I’ve been writing “design notes” for my distributed storage system lately. The first one has to do with asynchronous ordered writes (or ordered asynchronous writes, if you prefer) and it’s pretty much done. Turned out to be easier to do than I’d expected, though still hard to explain. My current effort revolves around “secure writes” through untrusted intermediate hosts, by which I mean two things:

  • Unauthorized writes, or writes that have been tampered with, must be rejected.
  • Authorized writes must be performed exactly once, without being dropped or replayed.

Everyone seems to have a pet solution to the first problem. It’s the second one that’s tricky, though, especially if you want to retain the performance advantages of incorporating untrusted hosts into your distributed system in the first place, and it seems to me that nobody’s bothering to deal with it. In most systems, writing seems to be a “best effort” kind of thing: if the write actually happens that’s great, but if it doesn’t then, well, c’est la vie. And no, content-based addressing doesn’t solve the problem.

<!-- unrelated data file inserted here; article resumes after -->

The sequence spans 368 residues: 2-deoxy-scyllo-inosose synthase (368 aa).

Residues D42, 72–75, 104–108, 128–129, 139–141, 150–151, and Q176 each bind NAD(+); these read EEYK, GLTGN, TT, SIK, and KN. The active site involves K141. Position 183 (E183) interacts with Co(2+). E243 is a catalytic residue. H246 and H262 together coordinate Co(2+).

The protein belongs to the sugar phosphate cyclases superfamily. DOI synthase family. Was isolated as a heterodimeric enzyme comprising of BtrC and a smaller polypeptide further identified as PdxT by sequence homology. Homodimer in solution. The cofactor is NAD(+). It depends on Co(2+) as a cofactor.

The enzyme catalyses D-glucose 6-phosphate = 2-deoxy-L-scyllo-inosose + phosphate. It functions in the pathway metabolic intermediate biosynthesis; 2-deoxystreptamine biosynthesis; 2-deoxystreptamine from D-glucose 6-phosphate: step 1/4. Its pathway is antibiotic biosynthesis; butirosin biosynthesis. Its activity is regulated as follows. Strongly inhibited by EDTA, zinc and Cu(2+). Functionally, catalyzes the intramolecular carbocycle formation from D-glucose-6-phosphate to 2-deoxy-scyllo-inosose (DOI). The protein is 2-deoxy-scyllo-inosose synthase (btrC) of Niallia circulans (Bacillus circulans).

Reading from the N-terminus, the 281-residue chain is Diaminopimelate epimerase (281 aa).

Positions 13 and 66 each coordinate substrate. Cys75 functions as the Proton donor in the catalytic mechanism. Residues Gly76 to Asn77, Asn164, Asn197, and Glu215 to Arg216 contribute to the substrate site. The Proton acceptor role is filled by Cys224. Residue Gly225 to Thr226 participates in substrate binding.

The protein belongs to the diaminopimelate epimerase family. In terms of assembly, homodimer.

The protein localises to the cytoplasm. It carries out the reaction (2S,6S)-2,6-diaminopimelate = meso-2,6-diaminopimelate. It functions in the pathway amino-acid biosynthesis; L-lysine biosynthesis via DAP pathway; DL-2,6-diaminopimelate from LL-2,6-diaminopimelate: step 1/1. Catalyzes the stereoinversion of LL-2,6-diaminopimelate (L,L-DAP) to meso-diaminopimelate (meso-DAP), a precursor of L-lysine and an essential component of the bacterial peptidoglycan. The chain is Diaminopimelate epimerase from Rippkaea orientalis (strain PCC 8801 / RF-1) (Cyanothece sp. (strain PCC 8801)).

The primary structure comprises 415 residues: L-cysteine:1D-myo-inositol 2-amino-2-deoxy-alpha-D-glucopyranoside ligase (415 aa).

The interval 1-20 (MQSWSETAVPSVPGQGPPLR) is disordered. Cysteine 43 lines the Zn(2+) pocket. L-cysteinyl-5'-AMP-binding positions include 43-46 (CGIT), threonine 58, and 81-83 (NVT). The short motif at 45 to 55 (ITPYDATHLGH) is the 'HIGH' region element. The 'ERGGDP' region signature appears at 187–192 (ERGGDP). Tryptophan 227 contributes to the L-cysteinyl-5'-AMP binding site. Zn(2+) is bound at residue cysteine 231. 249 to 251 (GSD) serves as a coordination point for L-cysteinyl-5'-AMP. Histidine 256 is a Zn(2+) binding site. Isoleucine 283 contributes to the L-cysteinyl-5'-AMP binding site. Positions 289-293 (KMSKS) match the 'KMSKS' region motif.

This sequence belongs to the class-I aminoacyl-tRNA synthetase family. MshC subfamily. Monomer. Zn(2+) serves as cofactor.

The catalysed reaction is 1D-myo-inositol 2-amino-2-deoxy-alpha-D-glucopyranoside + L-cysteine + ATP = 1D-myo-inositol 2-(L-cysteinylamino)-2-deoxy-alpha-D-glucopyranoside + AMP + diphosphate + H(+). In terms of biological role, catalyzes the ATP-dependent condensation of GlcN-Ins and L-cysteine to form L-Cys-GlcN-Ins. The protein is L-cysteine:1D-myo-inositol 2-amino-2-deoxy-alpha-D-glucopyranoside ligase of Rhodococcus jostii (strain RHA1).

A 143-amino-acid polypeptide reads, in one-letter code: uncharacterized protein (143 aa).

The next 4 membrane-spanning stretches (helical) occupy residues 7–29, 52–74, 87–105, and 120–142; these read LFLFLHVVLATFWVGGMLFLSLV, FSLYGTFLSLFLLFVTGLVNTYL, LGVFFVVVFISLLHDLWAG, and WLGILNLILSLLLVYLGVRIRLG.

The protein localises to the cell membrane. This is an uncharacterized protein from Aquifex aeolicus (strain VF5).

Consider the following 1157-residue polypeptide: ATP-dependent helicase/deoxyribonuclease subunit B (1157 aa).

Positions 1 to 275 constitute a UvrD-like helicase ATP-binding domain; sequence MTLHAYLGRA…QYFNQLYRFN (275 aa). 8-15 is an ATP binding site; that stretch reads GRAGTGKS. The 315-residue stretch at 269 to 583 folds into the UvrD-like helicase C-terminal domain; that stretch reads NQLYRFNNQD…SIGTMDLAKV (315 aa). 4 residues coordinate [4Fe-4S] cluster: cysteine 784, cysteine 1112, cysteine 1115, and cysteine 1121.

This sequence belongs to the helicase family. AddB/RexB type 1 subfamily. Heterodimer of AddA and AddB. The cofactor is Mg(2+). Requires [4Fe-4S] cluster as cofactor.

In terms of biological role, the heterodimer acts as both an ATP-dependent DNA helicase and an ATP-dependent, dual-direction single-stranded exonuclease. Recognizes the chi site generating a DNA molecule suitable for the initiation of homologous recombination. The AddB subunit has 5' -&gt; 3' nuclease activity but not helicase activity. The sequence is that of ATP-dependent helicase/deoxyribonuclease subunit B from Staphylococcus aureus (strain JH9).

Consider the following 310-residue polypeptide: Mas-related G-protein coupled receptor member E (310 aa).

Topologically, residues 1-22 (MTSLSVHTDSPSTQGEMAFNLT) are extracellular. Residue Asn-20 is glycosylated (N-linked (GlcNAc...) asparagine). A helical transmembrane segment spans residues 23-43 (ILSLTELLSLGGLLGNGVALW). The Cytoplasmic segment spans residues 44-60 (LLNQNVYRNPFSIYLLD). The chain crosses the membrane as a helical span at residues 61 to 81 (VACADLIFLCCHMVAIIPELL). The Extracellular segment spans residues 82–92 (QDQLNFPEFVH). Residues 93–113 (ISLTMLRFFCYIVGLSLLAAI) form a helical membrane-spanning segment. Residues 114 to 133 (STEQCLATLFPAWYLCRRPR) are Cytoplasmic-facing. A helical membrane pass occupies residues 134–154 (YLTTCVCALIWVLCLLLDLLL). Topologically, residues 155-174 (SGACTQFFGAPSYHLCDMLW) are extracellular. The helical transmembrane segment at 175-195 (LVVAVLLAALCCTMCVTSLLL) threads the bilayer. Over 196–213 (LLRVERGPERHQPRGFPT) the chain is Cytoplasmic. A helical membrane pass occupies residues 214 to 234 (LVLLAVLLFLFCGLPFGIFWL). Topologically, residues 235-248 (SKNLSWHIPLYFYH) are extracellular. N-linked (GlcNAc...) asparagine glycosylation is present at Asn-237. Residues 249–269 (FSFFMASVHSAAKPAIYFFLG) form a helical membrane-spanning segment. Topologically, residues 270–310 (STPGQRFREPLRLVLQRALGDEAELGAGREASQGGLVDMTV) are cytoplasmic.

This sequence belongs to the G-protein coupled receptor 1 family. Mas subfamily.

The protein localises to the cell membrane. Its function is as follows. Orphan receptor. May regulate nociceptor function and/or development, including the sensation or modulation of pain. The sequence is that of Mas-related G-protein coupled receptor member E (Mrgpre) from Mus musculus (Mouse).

I think I’ve come up with a solution. It doesn’t involve very much overhead, and in some ways it’s actually quite elegant. However, if any of you regular visitors (I seem to have several dozen nowadays) happen to know of serious alternatives, I’ve love to hear from you. Just send me some email with suggestions (or, even better, actual citations).